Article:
It should be noted that this study has several limitations. Importantly, all results were correlations, and causation could not be determined. Future researchers should examine these associations in experimental settings. In addition, this study represents only 1 sample of adolescents in 1 area; other research should continue to examine these relationships with larger samples and in diverse cultures. Similarly, the direction of effect regarding profanity use and aggression is unclear. Although we tried to examine this possibility by using alternative models, longitudinal research should continue to examine these associations, because the current analyses do not provide evidence of causation. Furthermore, we tested only 1 alternative model; future research should continue to examine other alternative paths and other alternative factors that might influence profanity and aggressive behavior. In addition, we used adolescent self-ratings of media and aggression in the study. Although we compared the ratings of media with more-objective ratings (content analyses or ratings), future research could develop more-comprehensive and less-subjective indices of profanity exposure and aggression. Finally, we examined profanity use in only 2 types of media; future research could examine how exposure to profanity in movies, music, magazines, or books might influence attitudes and behavior.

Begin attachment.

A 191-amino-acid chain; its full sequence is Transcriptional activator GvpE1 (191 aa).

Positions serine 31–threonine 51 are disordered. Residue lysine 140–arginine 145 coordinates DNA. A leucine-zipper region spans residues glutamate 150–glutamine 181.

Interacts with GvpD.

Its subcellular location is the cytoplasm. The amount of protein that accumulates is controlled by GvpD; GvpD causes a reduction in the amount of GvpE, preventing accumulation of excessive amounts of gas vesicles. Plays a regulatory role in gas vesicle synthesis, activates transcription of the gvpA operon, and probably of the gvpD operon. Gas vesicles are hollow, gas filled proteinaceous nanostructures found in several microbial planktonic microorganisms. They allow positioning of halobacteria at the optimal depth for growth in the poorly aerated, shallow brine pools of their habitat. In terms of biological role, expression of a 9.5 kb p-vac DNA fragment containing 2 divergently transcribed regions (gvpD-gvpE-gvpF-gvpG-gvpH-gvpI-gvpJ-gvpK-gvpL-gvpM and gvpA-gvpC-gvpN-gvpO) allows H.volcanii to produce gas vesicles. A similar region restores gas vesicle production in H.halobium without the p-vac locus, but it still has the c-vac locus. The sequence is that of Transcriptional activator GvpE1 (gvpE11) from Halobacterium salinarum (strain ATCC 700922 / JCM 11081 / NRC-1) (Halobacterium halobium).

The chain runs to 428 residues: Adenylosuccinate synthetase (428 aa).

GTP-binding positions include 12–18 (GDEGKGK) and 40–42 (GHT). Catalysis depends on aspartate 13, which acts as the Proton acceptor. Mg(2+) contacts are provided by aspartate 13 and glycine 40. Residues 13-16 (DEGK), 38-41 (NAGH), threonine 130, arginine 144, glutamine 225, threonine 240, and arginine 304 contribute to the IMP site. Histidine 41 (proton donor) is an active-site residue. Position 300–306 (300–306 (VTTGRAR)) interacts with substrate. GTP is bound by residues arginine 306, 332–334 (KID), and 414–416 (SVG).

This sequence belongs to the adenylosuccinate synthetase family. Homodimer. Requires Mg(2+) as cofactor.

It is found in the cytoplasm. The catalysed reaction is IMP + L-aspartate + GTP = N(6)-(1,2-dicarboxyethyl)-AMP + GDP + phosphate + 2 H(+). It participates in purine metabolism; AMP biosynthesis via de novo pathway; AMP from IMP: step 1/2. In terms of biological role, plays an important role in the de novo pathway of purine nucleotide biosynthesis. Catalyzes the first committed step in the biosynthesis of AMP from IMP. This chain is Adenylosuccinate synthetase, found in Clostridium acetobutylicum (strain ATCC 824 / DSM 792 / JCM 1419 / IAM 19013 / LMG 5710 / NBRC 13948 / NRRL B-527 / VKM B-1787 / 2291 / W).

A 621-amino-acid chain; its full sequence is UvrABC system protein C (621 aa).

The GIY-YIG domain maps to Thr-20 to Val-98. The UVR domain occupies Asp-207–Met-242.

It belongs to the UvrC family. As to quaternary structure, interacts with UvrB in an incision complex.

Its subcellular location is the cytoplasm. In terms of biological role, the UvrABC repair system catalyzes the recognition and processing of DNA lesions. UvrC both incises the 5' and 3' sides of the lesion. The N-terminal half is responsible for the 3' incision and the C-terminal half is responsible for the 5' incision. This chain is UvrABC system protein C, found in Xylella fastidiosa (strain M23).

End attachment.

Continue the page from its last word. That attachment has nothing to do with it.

Despite the study's limitations, it greatly adds to the literature on profanity in media. It is the first study, to our knowledge, to reveal that exposure to profanity in media is associated with harmful outcomes for adolescents. Parents and policy-makers should consider the appropriateness and implications of adolescents' exposure to profanity in media.
We thank the Quinn Foundation and the Family Studies Center at Brigham Young University, which provided financial support for this project.
We thank Drs Dimitri Williams and James Ivory for allowing us access to their content analysis of video games.
- Accepted July 18, 2011.
- Address correspondence to Sarah M. Coyne, PhD, School of Family Life, Brigham Young University, JFSB 2087, Provo, UT 84602. E-mail:
FINANCIAL DISCLOSURE: The authors have indicated they have no financial relationships relevant to this article to disclose.
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- Copyright © 2011 by the American Academy of Pediatrics